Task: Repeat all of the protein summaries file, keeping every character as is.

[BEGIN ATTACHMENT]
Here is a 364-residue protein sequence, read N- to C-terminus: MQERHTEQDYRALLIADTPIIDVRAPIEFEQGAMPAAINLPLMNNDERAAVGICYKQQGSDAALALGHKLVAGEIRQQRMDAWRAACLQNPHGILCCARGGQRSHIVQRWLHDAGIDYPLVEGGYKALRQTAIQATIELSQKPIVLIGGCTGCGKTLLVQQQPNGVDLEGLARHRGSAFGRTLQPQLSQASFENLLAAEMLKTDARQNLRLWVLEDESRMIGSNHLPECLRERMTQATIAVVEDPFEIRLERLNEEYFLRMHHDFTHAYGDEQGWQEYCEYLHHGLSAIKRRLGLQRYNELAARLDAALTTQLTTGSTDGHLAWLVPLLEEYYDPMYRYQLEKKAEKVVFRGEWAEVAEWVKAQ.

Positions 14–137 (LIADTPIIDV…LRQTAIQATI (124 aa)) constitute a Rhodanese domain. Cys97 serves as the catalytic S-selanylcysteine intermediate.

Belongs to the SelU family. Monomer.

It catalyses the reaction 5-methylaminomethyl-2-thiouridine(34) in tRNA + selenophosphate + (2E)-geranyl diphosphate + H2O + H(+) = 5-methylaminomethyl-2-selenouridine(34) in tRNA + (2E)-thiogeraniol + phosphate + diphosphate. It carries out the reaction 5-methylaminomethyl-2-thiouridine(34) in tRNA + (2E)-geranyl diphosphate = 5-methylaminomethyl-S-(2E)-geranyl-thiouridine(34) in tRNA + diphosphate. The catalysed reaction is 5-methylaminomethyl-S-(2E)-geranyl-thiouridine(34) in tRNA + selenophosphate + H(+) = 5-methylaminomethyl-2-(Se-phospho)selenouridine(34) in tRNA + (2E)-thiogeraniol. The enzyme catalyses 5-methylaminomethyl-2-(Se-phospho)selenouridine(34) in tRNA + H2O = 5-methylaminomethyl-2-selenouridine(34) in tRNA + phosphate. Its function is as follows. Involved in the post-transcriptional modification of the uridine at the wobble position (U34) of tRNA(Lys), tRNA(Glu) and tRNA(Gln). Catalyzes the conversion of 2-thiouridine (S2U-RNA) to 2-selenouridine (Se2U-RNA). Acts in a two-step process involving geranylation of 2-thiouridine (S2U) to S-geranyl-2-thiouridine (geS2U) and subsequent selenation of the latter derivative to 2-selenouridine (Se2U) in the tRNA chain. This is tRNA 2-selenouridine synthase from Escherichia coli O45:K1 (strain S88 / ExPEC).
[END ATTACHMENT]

Here is a 364-residue protein sequence, read N- to C-terminus: MQERHTEQDYRALLIADTPIIDVRAPIEFEQGAMPAAINLPLMNNDERAAVGICYKQQGSDAALALGHKLVAGEIRQQRMDAWRAACLQNPHGILCCARGGQRSHIVQRWLHDAGIDYPLVEGGYKALRQTAIQATIELSQKPIVLIGGCTGCGKTLLVQQQPNGVDLEGLARHRGSAFGRTLQPQLSQASFENLLAAEMLKTDARQNLRLWVLEDESRMIGSNHLPECLRERMTQATIAVVEDPFEIRLERLNEEYFLRMHHDFTHAYGDEQGWQEYCEYLHHGLSAIKRRLGLQRYNELAARLDAALTTQLTTGSTDGHLAWLVPLLEEYYDPMYRYQLEKKAEKVVFRGEWAEVAEWVKAQ.

Positions 14–137 (LIADTPIIDV…LRQTAIQATI (124 aa)) constitute a Rhodanese domain. Cys97 serves as the catalytic S-selanylcysteine intermediate.

Belongs to the SelU family. Monomer.

It catalyses the reaction 5-methylaminomethyl-2-thiouridine(34) in tRNA + selenophosphate + (2E)-geranyl diphosphate + H2O + H(+) = 5-methylaminomethyl-2-selenouridine(34) in tRNA + (2E)-thiogeraniol + phosphate + diphosphate. It carries out the reaction 5-methylaminomethyl-2-thiouridine(34) in tRNA + (2E)-geranyl diphosphate = 5-methylaminomethyl-S-(2E)-geranyl-thiouridine(34) in tRNA + diphosphate. The catalysed reaction is 5-methylaminomethyl-S-(2E)-geranyl-thiouridine(34) in tRNA + selenophosphate + H(+) = 5-methylaminomethyl-2-(Se-phospho)selenouridine(34) in tRNA + (2E)-thiogeraniol. The enzyme catalyses 5-methylaminomethyl-2-(Se-phospho)selenouridine(34) in tRNA + H2O = 5-methylaminomethyl-2-selenouridine(34) in tRNA + phosphate. Its function is as follows. Involved in the post-transcriptional modification of the uridine at the wobble position (U34) of tRNA(Lys), tRNA(Glu) and tRNA(Gln). Catalyzes the conversion of 2-thiouridine (S2U-RNA) to 2-selenouridine (Se2U-RNA). Acts in a two-step process involving geranylation of 2-thiouridine (S2U) to S-geranyl-2-thiouridine (geS2U) and subsequent selenation of the latter derivative to 2-selenouridine (Se2U) in the tRNA chain. This is tRNA 2-selenouridine synthase from Escherichia coli O45:K1 (strain S88 / ExPEC).